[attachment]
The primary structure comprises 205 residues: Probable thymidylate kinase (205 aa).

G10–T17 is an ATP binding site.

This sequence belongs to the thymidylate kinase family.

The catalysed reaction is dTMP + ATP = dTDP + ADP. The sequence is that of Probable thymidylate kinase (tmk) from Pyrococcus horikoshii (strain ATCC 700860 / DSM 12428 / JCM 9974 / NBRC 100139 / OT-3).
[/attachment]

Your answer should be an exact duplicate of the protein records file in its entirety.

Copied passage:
The primary structure comprises 205 residues: Probable thymidylate kinase (205 aa).

G10–T17 is an ATP binding site.

This sequence belongs to the thymidylate kinase family.

The catalysed reaction is dTMP + ATP = dTDP + ADP. The sequence is that of Probable thymidylate kinase (tmk) from Pyrococcus horikoshii (strain ATCC 700860 / DSM 12428 / JCM 9974 / NBRC 100139 / OT-3).